Advice to Romance Writers from Readers

Since Kelsey and I started the blog, we have read over 100 books. Our favorites are always the romance stories, but we’ve seen several things that almost instantly turn us off. We’ve discussed it with other readers and these are the top things that will either make us close your book early, or give it a bad review.

Editing- I don’t think I can stress this enough. We have started several books where the plot seems amazing and we’re excited to see where the story goes. However, when we start the book, it is so filled with grammatical errors and typos, that we simply cannot get through it. Publishing houses will provide you with an editor, but self publishers are on their own. Please either save the money for an editor or strike a deal with one. Talk to an English major at a college near you or maybe speak to a librarian. There are tons of ways to get someone to edit your book without shelling out hundreds of dollars. However, make sure you research the editor to avoid posers. Ask to speak to authors that worked with that editor before.

Looking for a reputable editor? I’ve used C.K. Brooke and she is amazing! Her prices are affordable and she looks at both content and grammar at the same time. and

Avoid the Word ‘Moi$t’- This is one of the worst words in the English language. If you use this in a sex scene, I am completely turned off. Nothing kills a lady boner as fast as this word. While it may not bother everyone, there are enough that cringe when they hear or see this word that it’s best to avoid it.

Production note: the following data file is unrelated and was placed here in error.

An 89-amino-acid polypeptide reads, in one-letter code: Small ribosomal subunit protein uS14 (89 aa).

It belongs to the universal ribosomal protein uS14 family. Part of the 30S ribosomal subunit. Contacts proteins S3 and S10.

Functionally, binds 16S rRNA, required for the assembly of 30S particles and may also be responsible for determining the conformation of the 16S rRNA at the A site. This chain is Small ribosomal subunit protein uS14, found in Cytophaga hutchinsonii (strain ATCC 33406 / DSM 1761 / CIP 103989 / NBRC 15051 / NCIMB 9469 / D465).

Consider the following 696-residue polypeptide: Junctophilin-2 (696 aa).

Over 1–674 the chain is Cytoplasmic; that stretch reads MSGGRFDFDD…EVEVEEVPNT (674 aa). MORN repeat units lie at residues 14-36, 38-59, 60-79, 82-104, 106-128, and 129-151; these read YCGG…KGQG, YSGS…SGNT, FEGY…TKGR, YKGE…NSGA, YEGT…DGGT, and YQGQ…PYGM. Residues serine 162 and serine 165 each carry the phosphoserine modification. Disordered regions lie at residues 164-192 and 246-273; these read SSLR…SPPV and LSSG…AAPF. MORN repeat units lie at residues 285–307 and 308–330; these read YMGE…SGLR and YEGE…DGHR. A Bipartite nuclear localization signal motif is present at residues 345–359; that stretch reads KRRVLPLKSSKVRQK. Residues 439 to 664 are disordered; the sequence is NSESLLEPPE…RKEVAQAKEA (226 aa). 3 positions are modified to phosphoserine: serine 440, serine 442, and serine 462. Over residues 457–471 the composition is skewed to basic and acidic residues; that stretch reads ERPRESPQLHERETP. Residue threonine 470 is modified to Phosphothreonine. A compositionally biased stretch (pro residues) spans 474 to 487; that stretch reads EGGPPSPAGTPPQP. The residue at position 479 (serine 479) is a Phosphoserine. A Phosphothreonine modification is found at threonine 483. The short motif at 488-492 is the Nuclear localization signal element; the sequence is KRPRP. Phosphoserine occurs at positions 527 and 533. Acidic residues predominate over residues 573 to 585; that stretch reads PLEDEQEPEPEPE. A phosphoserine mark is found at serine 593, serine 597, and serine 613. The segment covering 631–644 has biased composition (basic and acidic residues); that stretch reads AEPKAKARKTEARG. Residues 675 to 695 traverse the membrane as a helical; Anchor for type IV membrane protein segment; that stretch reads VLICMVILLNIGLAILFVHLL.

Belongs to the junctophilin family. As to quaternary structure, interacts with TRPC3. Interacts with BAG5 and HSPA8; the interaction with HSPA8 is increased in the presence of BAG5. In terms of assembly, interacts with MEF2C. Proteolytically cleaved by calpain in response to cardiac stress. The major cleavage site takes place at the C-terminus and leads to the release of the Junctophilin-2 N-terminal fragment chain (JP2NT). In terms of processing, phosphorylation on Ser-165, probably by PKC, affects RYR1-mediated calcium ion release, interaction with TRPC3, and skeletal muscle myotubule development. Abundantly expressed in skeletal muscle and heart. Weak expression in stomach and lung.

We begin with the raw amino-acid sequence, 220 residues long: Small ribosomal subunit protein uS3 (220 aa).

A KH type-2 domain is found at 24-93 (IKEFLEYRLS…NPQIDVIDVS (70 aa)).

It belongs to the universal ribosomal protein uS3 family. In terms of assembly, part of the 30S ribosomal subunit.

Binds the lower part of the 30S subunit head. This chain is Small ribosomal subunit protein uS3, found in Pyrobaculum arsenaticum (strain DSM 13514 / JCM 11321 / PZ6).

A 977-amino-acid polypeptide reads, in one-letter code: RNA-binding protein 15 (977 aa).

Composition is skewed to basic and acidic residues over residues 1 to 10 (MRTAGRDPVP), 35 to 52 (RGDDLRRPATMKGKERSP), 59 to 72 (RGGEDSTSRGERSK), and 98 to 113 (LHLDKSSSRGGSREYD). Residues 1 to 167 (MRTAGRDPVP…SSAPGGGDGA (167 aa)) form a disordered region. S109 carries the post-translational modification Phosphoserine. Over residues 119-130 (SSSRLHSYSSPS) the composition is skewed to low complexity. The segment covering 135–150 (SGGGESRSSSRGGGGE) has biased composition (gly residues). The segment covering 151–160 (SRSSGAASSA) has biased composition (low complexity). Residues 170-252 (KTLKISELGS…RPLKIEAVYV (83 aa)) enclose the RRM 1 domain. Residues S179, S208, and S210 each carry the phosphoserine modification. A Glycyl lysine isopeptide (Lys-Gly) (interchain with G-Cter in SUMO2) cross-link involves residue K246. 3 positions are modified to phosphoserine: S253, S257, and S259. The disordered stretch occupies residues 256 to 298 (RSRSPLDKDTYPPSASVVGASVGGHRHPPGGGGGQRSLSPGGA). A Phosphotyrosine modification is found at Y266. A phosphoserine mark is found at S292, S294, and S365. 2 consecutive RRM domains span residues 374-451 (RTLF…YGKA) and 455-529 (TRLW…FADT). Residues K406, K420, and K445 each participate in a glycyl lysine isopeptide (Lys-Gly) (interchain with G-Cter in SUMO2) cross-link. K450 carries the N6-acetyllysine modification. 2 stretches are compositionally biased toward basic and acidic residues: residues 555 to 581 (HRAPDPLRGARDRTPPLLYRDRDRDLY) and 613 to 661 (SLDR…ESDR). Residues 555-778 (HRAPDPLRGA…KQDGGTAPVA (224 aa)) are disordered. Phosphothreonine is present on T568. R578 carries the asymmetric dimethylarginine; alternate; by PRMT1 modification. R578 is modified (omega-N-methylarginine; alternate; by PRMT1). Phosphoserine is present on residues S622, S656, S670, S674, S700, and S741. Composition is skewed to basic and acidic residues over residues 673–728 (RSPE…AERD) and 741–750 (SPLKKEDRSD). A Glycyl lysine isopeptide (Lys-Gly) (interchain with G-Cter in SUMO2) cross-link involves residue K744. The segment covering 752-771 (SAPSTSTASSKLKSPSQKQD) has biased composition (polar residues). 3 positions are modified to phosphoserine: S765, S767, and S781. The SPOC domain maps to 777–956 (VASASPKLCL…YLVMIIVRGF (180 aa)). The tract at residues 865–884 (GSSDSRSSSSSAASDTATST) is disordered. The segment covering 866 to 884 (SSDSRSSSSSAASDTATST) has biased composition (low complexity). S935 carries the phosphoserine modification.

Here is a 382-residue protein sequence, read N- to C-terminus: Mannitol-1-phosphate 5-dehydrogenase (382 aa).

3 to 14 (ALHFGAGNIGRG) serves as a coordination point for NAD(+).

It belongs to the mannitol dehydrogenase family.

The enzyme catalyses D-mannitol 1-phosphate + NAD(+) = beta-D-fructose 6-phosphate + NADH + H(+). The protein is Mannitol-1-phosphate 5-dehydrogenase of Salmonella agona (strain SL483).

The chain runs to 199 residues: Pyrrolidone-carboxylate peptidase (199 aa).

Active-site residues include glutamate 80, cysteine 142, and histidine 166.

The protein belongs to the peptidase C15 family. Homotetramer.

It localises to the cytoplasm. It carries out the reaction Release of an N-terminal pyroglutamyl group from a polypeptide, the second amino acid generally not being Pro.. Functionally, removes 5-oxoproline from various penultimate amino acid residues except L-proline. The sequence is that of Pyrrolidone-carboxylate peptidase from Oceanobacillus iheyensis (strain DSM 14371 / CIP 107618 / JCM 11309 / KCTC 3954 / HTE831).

Instant Love- This is a matter of opinion but speaking for myself, Kelsey, and several other readers we conferred with, we cannot stand instant love. Instant lust is usually more appropriate. There needs to be some time before they are hopelessly devoted to each other.

Instant Sex- We like to be wined and dined before the sex comes. There are times when the sex can come immediately, but please make sure there is a reason and it is essential for the plot.

Slow  Plot- Speaking of the plot, there is nothing worse than the promise of a great book but then it takes you forever to get into the story. You need to be careful of your pacing. While it is best to have a big dramatic scene at the end, don’t forget about twists and turns in the middle. Keep me reading until the dramatic reveal, but don’t keep me waiting.